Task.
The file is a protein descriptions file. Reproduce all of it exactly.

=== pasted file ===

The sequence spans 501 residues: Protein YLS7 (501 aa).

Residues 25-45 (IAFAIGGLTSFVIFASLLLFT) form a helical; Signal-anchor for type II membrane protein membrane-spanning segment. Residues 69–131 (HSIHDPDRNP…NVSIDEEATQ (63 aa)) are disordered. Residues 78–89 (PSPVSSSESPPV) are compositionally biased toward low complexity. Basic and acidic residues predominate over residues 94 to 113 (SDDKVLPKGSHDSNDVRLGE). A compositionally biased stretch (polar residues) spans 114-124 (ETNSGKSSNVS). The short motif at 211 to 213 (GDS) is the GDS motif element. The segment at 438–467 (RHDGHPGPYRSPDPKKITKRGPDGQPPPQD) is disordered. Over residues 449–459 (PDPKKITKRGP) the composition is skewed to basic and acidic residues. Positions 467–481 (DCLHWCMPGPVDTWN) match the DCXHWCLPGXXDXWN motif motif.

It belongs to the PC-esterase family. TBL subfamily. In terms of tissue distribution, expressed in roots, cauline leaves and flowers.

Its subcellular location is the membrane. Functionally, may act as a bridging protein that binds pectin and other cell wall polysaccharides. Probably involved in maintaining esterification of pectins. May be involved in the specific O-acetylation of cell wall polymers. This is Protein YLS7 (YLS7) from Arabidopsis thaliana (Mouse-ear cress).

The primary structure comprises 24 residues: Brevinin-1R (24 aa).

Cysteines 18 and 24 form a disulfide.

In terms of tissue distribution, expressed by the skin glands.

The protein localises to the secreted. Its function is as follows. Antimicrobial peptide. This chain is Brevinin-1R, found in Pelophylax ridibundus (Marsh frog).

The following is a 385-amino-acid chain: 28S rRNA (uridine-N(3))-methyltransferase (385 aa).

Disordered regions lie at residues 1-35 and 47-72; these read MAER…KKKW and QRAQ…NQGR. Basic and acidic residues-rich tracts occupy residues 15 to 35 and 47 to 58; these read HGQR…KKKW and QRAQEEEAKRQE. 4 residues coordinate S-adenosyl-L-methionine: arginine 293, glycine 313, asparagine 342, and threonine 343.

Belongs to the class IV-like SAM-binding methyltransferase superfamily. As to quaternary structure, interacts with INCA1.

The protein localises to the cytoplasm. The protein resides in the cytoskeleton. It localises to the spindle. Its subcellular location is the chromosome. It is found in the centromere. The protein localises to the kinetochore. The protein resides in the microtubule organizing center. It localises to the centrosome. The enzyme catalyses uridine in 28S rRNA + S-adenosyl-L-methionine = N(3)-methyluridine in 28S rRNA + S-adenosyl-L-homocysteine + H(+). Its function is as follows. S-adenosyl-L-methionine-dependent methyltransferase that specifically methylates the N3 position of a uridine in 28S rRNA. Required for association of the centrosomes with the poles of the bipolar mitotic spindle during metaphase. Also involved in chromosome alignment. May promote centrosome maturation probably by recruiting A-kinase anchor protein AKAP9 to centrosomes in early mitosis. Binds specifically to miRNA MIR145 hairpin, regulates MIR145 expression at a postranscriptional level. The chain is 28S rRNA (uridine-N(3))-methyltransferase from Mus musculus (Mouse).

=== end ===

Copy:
The sequence spans 501 residues: Protein YLS7 (501 aa).

Residues 25-45 (IAFAIGGLTSFVIFASLLLFT) form a helical; Signal-anchor for type II membrane protein membrane-spanning segment. Residues 69–131 (HSIHDPDRNP…NVSIDEEATQ (63 aa)) are disordered. Residues 78–89 (PSPVSSSESPPV) are compositionally biased toward low complexity. Basic and acidic residues predominate over residues 94 to 113 (SDDKVLPKGSHDSNDVRLGE). A compositionally biased stretch (polar residues) spans 114-124 (ETNSGKSSNVS). The short motif at 211 to 213 (GDS) is the GDS motif element. The segment at 438–467 (RHDGHPGPYRSPDPKKITKRGPDGQPPPQD) is disordered. Over residues 449–459 (PDPKKITKRGP) the composition is skewed to basic and acidic residues. Positions 467–481 (DCLHWCMPGPVDTWN) match the DCXHWCLPGXXDXWN motif motif.

It belongs to the PC-esterase family. TBL subfamily. In terms of tissue distribution, expressed in roots, cauline leaves and flowers.

Its subcellular location is the membrane. Functionally, may act as a bridging protein that binds pectin and other cell wall polysaccharides. Probably involved in maintaining esterification of pectins. May be involved in the specific O-acetylation of cell wall polymers. This is Protein YLS7 (YLS7) from Arabidopsis thaliana (Mouse-ear cress).

The primary structure comprises 24 residues: Brevinin-1R (24 aa).

Cysteines 18 and 24 form a disulfide.

In terms of tissue distribution, expressed by the skin glands.

The protein localises to the secreted. Its function is as follows. Antimicrobial peptide. This chain is Brevinin-1R, found in Pelophylax ridibundus (Marsh frog).

The following is a 385-amino-acid chain: 28S rRNA (uridine-N(3))-methyltransferase (385 aa).

Disordered regions lie at residues 1-35 and 47-72; these read MAER…KKKW and QRAQ…NQGR. Basic and acidic residues-rich tracts occupy residues 15 to 35 and 47 to 58; these read HGQR…KKKW and QRAQEEEAKRQE. 4 residues coordinate S-adenosyl-L-methionine: arginine 293, glycine 313, asparagine 342, and threonine 343.

Belongs to the class IV-like SAM-binding methyltransferase superfamily. As to quaternary structure, interacts with INCA1.

The protein localises to the cytoplasm. The protein resides in the cytoskeleton. It localises to the spindle. Its subcellular location is the chromosome. It is found in the centromere. The protein localises to the kinetochore. The protein resides in the microtubule organizing center. It localises to the centrosome. The enzyme catalyses uridine in 28S rRNA + S-adenosyl-L-methionine = N(3)-methyluridine in 28S rRNA + S-adenosyl-L-homocysteine + H(+). Its function is as follows. S-adenosyl-L-methionine-dependent methyltransferase that specifically methylates the N3 position of a uridine in 28S rRNA. Required for association of the centrosomes with the poles of the bipolar mitotic spindle during metaphase. Also involved in chromosome alignment. May promote centrosome maturation probably by recruiting A-kinase anchor protein AKAP9 to centrosomes in early mitosis. Binds specifically to miRNA MIR145 hairpin, regulates MIR145 expression at a postranscriptional level. The chain is 28S rRNA (uridine-N(3))-methyltransferase from Mus musculus (Mouse).